BASH: What I'm going to be looking for is whether or not this strategy, which is way beyond Georgia but Georgia is kind of the climax of this strategy, among the incumbent Republicans, led by the Republican Governors Association and people associated with that, to keep incumbents in place and focus on the more traditional conservative values, issues that they believe the voters really care about, in order to fend off the Trump endorsement tour.

And they were successful in that. If you look back at Nebraska, the incumbent governor, who is actually term limited, he was successful in fending off the Trump-endorsed candidate. It was successful last week in Idaho. And the real question is whether or not that is going to be true in Georgia today.

The polls show that that is the case, that the incumbent governor, Brian Kemp, is going to do very well against the man that Donald Trump wants, David Perdue, the former senator.

But we'll see what happens. But the fascinating aspect of this to me, Kate, is the fact that this isn't just happening by accident. It's not just happenstance that there is a very concerted effort by Republican governors across the country to fight back against Trump and Trump's attempts to tie the Republican Party to 2020.

They want to make it about the future.

BOLDUAN: Our good friend, David Chalian, pointed out that president Trump seems more committed to this race than any other so far in the primary season.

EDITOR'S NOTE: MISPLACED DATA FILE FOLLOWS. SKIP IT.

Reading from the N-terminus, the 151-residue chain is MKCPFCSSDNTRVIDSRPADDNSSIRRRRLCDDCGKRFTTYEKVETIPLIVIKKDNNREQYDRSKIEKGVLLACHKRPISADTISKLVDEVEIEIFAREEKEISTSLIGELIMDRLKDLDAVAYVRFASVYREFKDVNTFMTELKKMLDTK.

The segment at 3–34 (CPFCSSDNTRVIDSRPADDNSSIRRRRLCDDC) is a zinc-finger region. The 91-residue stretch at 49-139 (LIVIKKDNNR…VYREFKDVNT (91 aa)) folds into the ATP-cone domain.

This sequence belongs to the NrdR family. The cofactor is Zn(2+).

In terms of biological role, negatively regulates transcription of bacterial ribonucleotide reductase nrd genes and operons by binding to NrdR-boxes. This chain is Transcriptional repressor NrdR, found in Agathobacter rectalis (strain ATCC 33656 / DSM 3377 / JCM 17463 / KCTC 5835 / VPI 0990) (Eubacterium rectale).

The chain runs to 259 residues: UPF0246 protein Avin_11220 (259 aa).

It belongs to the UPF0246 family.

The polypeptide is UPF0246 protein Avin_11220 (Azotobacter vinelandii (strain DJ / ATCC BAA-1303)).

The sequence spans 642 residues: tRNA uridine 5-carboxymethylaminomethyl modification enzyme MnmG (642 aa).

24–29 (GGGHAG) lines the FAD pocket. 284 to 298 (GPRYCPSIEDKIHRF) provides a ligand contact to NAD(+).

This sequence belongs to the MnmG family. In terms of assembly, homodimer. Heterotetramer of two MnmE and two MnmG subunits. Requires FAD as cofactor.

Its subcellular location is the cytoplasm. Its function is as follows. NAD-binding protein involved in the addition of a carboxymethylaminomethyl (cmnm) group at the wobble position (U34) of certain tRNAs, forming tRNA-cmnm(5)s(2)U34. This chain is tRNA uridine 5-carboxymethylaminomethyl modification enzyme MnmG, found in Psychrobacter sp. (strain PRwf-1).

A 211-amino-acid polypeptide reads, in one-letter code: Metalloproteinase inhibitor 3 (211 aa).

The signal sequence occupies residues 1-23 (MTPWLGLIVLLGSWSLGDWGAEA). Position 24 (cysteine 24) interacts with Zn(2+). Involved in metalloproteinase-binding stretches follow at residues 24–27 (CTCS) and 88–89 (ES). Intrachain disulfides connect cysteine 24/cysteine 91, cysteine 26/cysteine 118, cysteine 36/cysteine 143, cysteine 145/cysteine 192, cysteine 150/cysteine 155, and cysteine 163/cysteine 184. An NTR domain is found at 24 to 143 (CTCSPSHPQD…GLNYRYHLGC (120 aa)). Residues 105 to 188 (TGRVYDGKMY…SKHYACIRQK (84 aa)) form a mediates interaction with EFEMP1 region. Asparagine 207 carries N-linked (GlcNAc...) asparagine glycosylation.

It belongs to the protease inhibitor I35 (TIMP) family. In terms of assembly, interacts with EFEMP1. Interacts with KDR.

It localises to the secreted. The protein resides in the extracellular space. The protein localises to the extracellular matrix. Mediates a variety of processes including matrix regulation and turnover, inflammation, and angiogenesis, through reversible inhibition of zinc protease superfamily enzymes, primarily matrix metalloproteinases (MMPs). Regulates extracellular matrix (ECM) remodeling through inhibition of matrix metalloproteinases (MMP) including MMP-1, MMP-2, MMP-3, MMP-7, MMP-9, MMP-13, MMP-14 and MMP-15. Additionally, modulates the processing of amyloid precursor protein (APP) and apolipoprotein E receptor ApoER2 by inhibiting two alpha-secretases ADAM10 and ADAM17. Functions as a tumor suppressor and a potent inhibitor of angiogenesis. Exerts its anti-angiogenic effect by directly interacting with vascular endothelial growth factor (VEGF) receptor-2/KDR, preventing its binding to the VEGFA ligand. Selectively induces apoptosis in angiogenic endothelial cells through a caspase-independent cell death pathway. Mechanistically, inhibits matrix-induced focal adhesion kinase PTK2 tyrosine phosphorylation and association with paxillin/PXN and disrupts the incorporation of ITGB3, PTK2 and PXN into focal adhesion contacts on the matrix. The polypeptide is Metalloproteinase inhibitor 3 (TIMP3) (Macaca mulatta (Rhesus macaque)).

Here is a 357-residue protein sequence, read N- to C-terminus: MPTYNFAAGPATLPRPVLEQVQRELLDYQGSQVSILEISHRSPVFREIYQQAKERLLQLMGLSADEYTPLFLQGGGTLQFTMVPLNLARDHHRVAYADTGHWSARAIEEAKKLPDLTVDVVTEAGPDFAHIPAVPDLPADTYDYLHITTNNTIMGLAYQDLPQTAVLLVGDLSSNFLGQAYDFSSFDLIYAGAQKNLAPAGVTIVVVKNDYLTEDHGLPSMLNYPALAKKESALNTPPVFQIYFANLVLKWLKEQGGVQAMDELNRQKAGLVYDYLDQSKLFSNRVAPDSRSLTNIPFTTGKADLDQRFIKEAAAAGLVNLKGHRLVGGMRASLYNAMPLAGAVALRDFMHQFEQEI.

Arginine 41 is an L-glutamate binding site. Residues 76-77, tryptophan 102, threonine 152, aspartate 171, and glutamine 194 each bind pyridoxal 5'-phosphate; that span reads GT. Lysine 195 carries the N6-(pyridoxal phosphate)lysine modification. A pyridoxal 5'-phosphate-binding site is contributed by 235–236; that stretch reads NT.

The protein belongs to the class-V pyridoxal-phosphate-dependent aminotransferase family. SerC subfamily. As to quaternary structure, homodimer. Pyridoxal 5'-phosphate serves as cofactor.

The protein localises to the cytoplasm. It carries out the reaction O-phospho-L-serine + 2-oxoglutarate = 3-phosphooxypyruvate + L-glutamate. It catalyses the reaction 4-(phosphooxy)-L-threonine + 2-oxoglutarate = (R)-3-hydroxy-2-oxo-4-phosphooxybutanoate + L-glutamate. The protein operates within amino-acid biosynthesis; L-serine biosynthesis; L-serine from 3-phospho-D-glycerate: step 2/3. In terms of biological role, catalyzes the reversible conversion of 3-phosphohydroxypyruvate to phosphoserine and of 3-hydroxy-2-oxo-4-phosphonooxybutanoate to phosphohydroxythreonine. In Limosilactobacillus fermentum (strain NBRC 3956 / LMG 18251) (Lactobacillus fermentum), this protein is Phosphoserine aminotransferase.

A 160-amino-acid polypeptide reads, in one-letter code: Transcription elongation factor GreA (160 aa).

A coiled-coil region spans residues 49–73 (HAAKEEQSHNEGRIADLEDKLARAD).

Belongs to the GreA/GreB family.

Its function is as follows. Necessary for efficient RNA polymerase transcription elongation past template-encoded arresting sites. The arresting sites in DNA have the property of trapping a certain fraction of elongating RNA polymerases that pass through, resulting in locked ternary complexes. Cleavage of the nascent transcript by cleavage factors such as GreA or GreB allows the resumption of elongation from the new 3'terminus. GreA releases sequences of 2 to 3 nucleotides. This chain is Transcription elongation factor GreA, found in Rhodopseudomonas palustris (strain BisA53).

To your point, if his preferred candidate in this governor's race loses, what does that say about the concerted effort you're talking about here?

BASH: That is such a good point. There is no race that matters more within the Republican field and the Republican primaries to Donald Trump than this one. This is the ultimate when you look at his grievances and his lies about 2020.

He believes that he is not president largely because of what happened in Georgia and because Brian Kemp, the incumbent Republican, did not heed his calls. Others as well did not heed his calls to find votes out of the thin air to make him the winner there.

And that is the reason -- it's not just as if David Perdue woke up one day and said, I'm going to run for governor. Donald Trump recruited him, begged him to do this. If he's not successful, you know, you're already seeing some statements from the former president.

"Well, it's hard to beat an incumbent. Well, you know, at least he's going to get some votes."

You're already seeing him lay the groundwork for a loss, his loss. David Perdue's loss will be Donald Trump's loss. But to your point, it will be very telling about where this whole divide goes in the future.

[11:10:00] BOLDUAN: So an interesting part about this is it is exactly what you're laying out but in addition to that it's kind of a proxy battle between Trump and Mike Pence in Georgia. Marc Short has been advising Kemp's campaign. He was asked if Pence's involvement represents a full break from Donald Trump. Here's what Marc Short said.


MARC SHORT, FORMER PENCE CHIEF OF STAFF: I think Mike Pence is here not for any sort of broader message, he's here because he supports Brian Kemp. I think Mike Pence is here because Brian Kemp has been a friend, Brian Kemp has a great record.